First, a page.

Billions of shares trade hands every business day. Aside from the tiny number that raise money for the issuing companies, it’s all white noise. With few exceptions—easy for lawmakers to specify—there’s no reason for preferential taxes on investment income.

President Reagan tacitly admitted as much with his signature Tax Reform Act of 1986, which levied equal taxes on capital gains, dividends and ordinary income such as wages.  At the signing ceremony, he called the bill “a sweeping victory for fairness” and “the best job-creation program” ever to come out of Congress. Equal taxes soon reverted to unequal, and became more so with the Bush tax cuts of 2001 and 2003 (true, new levies in 2013 did reduce the spread for the most affluent.) Today though, Reagan’s policy is on the rebound.

Intro

You must enter an Intro for your Diary Entry between 300 and 1150 characters long (that's approximately 50-175 words without any html or formatting markup).

In 2010, when the federal deficit preoccupied all the Very Serious People in Washington, two bi-partisan groups looked at ways to put the nation’s fiscal house in order. The first was a Congressional body, President Obama’s debt commission, commonly known as Simpson-Bowles; the second was the Bipartisan Policy Center, a top D.C. think tank. The blueprints they drew up differed in many specifics, but in the large not so much. Both called for lower marginal rates and a broadened tax base, the pillars of the 1986 reform. Both broadened the base in large measure, as Reagan did, by taxing all income at the same rates.

Three billionaires say aye, each from a distinct vantage point.

Warren Buffett long ago famously asked why he should pay taxes at a lower effective rate than the secretaries in his office. The hedge fund guru Stanley Druckenmiller has spoken out at college campuses about America’s fiscal stacking of the deck against the young, in favor of the elderly. Tax favors for dividends and capital gains help fuel the unfairness, Druckenmiller says.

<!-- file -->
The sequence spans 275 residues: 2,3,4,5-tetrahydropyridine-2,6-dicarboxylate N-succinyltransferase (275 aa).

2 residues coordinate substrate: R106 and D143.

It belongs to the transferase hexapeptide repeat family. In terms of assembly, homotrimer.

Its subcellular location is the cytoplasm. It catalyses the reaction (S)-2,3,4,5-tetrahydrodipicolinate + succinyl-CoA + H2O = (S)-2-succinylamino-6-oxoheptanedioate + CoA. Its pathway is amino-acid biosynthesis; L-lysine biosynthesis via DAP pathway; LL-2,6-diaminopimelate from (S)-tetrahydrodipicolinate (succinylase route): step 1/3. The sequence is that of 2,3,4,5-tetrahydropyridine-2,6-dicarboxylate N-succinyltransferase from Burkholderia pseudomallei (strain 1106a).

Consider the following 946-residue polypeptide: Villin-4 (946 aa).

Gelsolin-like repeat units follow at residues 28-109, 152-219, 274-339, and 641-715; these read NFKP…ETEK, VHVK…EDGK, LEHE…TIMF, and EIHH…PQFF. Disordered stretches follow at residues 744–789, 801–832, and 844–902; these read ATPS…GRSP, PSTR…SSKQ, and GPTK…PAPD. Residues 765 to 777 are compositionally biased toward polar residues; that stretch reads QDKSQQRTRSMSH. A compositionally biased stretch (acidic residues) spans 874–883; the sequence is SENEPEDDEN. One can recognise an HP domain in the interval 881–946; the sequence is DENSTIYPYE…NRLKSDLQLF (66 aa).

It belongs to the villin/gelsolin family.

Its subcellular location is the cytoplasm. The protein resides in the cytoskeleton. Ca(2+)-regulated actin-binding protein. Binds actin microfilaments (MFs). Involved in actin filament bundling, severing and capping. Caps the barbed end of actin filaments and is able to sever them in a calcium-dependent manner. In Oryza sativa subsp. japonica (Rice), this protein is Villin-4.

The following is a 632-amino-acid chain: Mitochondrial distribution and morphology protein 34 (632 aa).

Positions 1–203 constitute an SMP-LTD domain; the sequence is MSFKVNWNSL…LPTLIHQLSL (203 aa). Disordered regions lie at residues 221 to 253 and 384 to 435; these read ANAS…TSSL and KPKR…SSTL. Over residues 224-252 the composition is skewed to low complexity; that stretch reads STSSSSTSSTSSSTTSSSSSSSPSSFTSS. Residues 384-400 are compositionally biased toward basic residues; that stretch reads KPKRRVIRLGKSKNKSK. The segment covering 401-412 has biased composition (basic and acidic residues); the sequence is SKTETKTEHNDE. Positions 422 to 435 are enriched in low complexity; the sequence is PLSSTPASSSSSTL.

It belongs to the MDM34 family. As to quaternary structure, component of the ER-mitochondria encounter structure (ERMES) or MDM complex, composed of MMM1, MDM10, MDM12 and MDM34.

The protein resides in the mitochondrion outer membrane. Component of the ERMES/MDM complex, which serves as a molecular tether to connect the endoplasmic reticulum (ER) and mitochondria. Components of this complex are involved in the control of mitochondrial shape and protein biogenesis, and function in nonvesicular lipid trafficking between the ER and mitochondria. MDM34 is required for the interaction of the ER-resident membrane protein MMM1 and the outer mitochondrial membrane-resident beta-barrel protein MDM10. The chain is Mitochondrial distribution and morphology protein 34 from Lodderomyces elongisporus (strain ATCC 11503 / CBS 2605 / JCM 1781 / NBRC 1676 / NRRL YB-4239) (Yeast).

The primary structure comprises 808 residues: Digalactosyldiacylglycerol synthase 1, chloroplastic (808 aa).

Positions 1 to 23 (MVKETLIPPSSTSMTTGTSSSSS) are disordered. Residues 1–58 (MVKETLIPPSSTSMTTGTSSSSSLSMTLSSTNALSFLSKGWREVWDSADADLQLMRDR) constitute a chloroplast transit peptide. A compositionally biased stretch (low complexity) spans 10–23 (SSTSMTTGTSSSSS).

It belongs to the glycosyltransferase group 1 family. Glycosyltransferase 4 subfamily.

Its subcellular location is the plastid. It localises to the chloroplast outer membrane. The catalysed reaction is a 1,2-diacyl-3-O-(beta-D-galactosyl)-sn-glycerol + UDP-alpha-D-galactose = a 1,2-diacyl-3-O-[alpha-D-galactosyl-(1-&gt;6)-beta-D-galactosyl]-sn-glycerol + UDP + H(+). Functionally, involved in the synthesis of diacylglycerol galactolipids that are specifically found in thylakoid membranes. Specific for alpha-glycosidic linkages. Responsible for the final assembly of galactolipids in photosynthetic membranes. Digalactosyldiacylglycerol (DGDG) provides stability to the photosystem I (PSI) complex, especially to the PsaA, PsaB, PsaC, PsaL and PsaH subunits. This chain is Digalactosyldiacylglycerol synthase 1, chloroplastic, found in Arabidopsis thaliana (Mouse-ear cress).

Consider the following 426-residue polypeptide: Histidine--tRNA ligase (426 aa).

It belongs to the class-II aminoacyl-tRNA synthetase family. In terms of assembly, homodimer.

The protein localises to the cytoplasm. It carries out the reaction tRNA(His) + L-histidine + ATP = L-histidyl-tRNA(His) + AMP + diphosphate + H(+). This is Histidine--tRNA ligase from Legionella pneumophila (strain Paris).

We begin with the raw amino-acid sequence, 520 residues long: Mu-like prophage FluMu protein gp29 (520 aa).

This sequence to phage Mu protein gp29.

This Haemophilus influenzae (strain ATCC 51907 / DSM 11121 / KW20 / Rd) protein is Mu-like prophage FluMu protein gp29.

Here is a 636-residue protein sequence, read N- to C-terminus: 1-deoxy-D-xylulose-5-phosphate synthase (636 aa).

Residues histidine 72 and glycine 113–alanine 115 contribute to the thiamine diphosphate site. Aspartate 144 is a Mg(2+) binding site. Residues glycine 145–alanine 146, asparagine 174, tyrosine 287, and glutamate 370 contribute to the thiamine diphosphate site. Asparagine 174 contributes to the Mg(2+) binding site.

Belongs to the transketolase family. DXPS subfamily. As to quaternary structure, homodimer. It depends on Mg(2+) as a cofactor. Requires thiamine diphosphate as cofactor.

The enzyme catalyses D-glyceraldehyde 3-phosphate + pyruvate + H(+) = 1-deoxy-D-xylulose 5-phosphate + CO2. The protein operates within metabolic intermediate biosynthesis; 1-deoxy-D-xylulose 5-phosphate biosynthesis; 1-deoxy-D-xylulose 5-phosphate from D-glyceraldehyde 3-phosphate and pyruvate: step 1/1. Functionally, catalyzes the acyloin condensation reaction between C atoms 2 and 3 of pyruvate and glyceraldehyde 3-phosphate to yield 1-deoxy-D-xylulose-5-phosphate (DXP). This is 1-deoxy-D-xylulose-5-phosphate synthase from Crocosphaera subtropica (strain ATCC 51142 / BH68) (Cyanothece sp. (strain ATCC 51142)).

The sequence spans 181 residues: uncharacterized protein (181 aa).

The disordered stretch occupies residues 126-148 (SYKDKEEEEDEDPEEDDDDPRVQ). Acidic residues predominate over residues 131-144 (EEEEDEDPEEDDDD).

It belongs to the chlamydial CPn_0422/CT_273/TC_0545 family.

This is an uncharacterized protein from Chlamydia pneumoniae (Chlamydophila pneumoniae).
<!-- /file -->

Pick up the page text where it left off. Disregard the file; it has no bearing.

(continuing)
Pimco co-founder Bill Gross is the latest equal-tax convert; he published his epiphany in the investment giant’s November newsletter. Gross wrote with feeling about “the plight of labor.” He talked about his wealth having piled up on the backs of workers, about guilt setting in. Finally, this coda: “The era of taxing ‘capital’ at lower rates than ‘labor’ should now end.” Gross also said he had company: Stanley Druckenmiller and Warren Buffett.

President Obama grasps the damage being done by America’s runaway income inequality. As he said in early December, “it challenges the very essence of who we are as a people.” It also challenges him. The president should urge the nation toward greater equality, and make the case for equal taxes on income from wealth and income from work.

It isn’t about redistribution, it’s about tax fairness. Americans understand fairness, as The Gipper well knew.

-30-

(This piece first appeared at thehill.com.)

Extended (Optional)

EMAIL TO A FRIEND X
Your Email has been sent.